SHRI KAMAL NATH: Sir, I have said repeatedly that there is a question of the big versus the small. Whenever any big player comes, whether it is FDI or whether it is a local investor, when it is a large business group, there could be, I am not saying there will be -- because we do not have any large ones as yet, but they are going to come; we read in the newspapers every day -- that has got to be seen because at the moment there is no foreigner; they are only domestic. And that impact, if it comes, we will respond to it.

SHRI TAPAN KUMAR SEN: They have already started coming.



(Followed by 3q)


MR. DEPUTY CHAIRMAN: Hon. Members, the hon. Finance Minister, in response to the demand in the House, is making a statement. And, I would like to remind that whenever a statement is made on demand, there are no clarifications sought on that.

SHRI DINESH TRIVEDI: Sir, clarifications should be allowed on that.

MR. DEPUTY CHAIRMAN: No clarifications. Yes, Finance Minister.


THE MINISTER OF FINANCE (SHRI P. CHIDAMBARAM): Sir, over the last one week, the events in the global markets, especially movements in the commodity markets, have brought sharp volatility to the stock markets in many emerging markets. Markets both in the developed world as well as in the emerging economies have seen sharp corrections. There has been a decline in Russia, China, Korea, Brazil and Indonesia. India also saw considerable volatility as part of these global events. The last two days of the previous week saw a fairly sharp correction in the stock markets in India.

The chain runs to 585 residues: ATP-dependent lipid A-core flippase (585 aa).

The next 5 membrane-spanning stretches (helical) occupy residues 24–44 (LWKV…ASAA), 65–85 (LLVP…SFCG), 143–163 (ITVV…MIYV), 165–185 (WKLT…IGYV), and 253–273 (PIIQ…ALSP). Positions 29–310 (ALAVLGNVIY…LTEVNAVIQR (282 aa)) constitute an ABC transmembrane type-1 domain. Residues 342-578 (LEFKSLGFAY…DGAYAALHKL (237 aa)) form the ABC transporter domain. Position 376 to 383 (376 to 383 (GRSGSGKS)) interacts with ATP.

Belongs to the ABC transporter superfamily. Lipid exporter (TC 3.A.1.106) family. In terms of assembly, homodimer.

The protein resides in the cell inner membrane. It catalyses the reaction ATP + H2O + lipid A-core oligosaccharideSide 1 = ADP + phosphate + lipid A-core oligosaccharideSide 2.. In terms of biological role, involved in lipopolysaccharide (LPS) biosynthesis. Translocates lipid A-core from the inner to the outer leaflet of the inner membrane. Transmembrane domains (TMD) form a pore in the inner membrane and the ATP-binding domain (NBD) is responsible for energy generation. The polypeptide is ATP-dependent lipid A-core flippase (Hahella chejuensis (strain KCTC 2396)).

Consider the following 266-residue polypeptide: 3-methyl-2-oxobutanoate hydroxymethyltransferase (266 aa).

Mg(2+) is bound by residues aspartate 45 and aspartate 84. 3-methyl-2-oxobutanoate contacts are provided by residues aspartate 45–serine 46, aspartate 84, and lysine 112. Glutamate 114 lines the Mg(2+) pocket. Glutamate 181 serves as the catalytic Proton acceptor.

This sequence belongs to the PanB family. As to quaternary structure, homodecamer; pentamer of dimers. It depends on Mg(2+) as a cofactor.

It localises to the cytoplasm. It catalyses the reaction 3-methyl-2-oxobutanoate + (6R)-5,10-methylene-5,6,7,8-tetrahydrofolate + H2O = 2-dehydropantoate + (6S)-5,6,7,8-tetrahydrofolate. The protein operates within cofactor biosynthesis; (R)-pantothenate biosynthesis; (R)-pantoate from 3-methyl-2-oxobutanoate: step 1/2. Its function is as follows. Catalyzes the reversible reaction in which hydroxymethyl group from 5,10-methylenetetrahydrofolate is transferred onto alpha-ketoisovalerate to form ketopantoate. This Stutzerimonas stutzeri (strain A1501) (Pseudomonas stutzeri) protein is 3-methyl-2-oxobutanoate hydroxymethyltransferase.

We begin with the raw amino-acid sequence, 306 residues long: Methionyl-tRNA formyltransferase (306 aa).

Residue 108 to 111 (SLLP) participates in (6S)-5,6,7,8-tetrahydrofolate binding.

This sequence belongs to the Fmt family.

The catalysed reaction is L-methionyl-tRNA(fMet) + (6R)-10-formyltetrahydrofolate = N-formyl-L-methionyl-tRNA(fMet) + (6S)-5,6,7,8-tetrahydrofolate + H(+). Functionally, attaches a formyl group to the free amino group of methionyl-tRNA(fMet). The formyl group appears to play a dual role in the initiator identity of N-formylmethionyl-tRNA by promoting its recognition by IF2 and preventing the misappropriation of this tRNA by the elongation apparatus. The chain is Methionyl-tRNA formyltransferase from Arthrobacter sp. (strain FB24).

The market sentiments on Monday were weak and, consequently, the markets began to fall. Sensex had recorded a level of 12,217 on 17th May 2006. On the next day, it declined to 11,391. On 19th May,2006, it lost another 452 points to close at 10,938. On 22nd May, 2006, markets hit a 10 per cent circuit breaker at 11:56 a.m. when it reached 9,826 and as per procedure trading was suspended for an hour till 12:56 p.m. Trading resumed thereafter at 12:56 p.m. and the markets rallied smartly, gained 655 points and closed at 10,481.